Property Tax, Twinsburg Schools, Police, Fire and the MetroParks

In a previous post (Issue 24 – Request For Questions) I asked for resident questions about the upcoming Issue 24 on this November’s ballot. I will be posting the questions I received with the answers. Please send questions to me at gregbellantwinsburg@gmail.com or send them via the contact form.

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Question

(As you will see below, there’s quite a bit to this question – actually it is several questions but I’ve gotten this or something similar several times so I’m posting the response here)

I am trying to understand issue 24 in light inside millage and charter millage. I only know the definition of Ohio approved inside millage that is limited to 10 mil.  I also read about Metro Parks annexation of Twinsburg Township that would increase the levy by 2 mil.

My question is how would my current property tax be affected in plain English whether I vote “Yes” or “NO”.  How will it affect Twinsburg Education System, including staff salary, and Police and Fire Department efficiency and salary.  I do not mind a little buffer excess fund (currently around 9 million).

However, it can take us to at least four additional years even if we keep loosing some money.

Answer

Your question contains a number of different parts that need some brief background to properly answer.

You are correct that the Ohio Constitution provides for the use of up to 10 mills of inside millage. Inside millage is not voted upon and is shared with the schools and other public entities. Currently the schools use 4.97 inside mills and Summit County uses 2.20 mills. This means there are 2.83 unused inside mills available.

Section 6.01 of the City Charter authorizes Council to “levy taxes for all purposes of the Municipality without a vote of the people which shall not exceed or accumulate beyond a maximum of 7 mills in any one year.” Since 1973 Council has authorized anywhere from .6 to 6.72 Charter mills.

The Metro Parks annexation is intended to replace the Park Bond that was approved by the voters in 1999 to pay for the purchase of Liberty Park (1.31 mills). The City and Metro Parks agreed that as long as Twinsburg residents were paying for Liberty Park they would be exempt from also paying into the Metro Park levy at the same time. The Park Bond will be paid off next year and the City will likely be annexed into the Metro Parks beginning in 2022.

This year Council approved the use of 2.4 additional Charter mills specifically earmarked below. Commencing on January 1, 2021 the City has proposed to use the following Charter millage:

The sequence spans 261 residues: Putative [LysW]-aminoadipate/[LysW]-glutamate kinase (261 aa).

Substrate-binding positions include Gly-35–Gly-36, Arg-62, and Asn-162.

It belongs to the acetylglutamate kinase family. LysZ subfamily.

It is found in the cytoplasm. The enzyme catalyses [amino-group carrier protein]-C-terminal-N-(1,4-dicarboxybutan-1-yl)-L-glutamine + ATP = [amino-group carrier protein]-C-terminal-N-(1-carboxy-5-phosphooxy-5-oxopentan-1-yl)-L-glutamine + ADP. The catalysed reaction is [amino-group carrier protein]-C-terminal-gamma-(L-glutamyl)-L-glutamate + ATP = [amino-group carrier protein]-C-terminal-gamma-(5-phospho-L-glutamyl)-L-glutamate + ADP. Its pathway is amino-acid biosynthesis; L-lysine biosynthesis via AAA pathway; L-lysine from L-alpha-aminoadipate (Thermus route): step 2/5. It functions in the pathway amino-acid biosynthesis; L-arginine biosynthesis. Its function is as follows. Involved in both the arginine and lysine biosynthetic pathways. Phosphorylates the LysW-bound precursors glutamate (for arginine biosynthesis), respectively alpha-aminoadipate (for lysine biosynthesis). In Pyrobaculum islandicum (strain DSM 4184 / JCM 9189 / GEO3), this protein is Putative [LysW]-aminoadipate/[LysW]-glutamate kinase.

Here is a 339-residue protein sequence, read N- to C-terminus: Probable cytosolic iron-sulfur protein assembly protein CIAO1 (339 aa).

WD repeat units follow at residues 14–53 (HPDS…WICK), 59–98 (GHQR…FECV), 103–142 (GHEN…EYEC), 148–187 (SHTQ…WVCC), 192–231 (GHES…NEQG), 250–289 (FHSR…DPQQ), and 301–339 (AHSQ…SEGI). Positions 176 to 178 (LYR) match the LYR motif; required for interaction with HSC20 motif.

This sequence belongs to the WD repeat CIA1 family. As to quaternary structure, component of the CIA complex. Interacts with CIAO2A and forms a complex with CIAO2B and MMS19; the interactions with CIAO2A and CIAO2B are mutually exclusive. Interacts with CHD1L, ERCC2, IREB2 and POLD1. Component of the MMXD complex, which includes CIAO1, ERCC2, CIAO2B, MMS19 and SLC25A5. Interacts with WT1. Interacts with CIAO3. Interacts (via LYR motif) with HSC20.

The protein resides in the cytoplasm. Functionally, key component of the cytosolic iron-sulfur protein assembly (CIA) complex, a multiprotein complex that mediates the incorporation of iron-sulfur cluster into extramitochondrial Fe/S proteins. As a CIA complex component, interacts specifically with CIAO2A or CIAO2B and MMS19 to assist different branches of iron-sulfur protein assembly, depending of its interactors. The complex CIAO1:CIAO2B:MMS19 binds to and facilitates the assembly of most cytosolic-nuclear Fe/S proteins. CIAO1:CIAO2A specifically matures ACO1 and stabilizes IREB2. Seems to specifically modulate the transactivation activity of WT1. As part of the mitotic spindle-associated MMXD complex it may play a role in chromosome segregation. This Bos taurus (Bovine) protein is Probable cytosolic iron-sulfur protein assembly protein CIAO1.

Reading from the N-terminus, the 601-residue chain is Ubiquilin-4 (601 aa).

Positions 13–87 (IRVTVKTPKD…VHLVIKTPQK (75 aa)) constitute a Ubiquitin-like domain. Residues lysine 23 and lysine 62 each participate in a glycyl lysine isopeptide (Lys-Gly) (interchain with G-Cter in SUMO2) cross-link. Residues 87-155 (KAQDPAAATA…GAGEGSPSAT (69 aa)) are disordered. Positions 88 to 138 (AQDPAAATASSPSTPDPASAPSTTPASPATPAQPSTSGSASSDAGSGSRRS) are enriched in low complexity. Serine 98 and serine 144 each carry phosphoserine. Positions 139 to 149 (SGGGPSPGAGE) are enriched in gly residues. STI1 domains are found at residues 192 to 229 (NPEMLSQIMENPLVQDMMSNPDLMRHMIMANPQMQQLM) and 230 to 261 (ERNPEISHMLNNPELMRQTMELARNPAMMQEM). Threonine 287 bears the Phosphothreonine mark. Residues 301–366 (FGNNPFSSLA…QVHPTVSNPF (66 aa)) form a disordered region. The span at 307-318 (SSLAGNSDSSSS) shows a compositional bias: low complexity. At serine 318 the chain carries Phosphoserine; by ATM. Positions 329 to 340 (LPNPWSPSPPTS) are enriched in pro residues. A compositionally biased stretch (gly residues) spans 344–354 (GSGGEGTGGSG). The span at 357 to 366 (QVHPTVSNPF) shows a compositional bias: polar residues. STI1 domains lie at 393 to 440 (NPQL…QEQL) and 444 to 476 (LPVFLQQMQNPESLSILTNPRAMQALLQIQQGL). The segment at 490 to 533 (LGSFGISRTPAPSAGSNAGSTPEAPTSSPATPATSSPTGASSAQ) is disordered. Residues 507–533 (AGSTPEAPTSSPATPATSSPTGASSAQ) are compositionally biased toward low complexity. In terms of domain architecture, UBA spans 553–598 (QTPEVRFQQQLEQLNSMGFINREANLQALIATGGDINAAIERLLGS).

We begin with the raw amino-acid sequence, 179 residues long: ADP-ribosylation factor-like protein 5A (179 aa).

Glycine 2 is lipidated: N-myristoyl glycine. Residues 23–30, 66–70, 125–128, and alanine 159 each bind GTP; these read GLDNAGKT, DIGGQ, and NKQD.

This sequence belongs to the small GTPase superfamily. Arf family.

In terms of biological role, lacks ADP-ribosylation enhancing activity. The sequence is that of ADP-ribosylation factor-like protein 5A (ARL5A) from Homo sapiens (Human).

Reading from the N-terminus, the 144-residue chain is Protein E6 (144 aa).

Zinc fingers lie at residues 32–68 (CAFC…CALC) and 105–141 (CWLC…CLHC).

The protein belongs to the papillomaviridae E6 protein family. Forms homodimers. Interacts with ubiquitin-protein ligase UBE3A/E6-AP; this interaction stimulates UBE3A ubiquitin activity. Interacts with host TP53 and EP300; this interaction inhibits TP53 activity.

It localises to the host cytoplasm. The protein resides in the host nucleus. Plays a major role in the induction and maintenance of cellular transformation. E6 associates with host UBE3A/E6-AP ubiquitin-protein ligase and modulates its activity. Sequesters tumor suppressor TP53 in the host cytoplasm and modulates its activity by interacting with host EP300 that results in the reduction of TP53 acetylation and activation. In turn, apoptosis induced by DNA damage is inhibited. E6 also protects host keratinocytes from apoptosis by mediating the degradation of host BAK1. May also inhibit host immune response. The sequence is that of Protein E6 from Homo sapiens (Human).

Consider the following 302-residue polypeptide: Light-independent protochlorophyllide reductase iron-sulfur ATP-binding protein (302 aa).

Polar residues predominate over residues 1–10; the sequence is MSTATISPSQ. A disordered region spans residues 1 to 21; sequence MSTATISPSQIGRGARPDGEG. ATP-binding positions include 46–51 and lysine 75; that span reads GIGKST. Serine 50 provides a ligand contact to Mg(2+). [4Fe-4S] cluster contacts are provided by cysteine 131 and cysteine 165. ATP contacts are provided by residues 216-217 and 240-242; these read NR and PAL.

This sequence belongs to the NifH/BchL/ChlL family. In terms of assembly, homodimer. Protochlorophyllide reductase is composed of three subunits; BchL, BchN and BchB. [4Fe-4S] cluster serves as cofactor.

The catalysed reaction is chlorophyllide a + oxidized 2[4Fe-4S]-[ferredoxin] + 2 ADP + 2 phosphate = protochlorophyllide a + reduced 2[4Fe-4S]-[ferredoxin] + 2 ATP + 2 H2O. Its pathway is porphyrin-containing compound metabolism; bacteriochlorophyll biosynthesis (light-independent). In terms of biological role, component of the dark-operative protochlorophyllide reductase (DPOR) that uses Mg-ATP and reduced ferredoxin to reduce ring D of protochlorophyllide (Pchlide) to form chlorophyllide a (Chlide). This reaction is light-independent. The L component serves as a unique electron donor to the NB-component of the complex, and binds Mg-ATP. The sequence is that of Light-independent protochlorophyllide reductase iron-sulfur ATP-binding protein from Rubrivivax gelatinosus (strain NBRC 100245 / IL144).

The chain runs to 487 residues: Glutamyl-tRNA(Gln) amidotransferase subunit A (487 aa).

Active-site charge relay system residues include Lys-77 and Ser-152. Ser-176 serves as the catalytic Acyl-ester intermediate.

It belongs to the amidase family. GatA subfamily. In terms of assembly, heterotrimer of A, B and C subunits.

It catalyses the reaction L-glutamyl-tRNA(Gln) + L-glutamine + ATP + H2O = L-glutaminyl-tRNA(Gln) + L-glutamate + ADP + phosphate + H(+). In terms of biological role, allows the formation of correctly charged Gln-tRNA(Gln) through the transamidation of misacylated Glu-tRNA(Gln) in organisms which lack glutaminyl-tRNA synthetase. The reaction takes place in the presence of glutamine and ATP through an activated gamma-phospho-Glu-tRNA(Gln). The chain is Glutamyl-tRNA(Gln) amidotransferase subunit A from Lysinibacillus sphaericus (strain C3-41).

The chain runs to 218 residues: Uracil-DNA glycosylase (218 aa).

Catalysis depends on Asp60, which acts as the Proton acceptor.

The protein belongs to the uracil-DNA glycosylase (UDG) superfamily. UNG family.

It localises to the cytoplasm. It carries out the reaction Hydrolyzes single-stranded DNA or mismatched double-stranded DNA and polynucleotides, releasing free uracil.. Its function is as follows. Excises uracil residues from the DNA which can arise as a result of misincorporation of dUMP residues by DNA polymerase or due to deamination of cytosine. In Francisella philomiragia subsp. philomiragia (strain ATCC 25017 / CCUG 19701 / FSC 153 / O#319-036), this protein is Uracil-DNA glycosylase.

• 1.0 mill – Police Pension Fund
  • 1.0 mill – Fire Pension Fund
  • 1.0 mill – Police and Fire Capital account

Below are your property taxes based upon $100,000 of appraised valuation:

  • Current – 0.60 mills Police & Fire Pension = $18.90 annually
  • 2021 – 3.0 mills proposed for Police & Fire = $102.90 annually

How would my current property tax be affected in plain English whether I vote “Yes” or “NO”?

Since Issue 24 significantly restricts the ability to use Charter millage. A YES vote will result in the City not increasing your property tax in 2021.

A NO vote will increase property taxes by $84.00 per year (per $100,000 of appraised valuation) strictly designated for Police and Fire.

How will it affect the Twinsburg Education System?

The City and the School District are separate financial entities. As stated above, the 10 mill limitation established by the Ohio Constitution are shared between the schools, City and County on an “as needed” basis. Charter millage allows the City and school to avoid competing for the same millage. If Issue 24 passes that competition may be unavoidable.

How will it affect… Police and Fire Department efficiency and salary?

The hope is that the voters don’t drastically change the Charter as proposed by Issue 24 and the City can proceed with its plan to fully fund the safety forces pension and establish a capital fund for equipment purchases (police cruisers/fire trucks/EMS squads/building upgrades).

If issue 24 passes the City is still committed to maintaining our safety forces but will have to look to other means for these much needed funds. Our Police Officers and Firefighters are extremely professional and their efficiency will not be negatively impacted. However, property taxes are much more stable than income taxes and Council is committed to providing a stable funding source for our safety forces.

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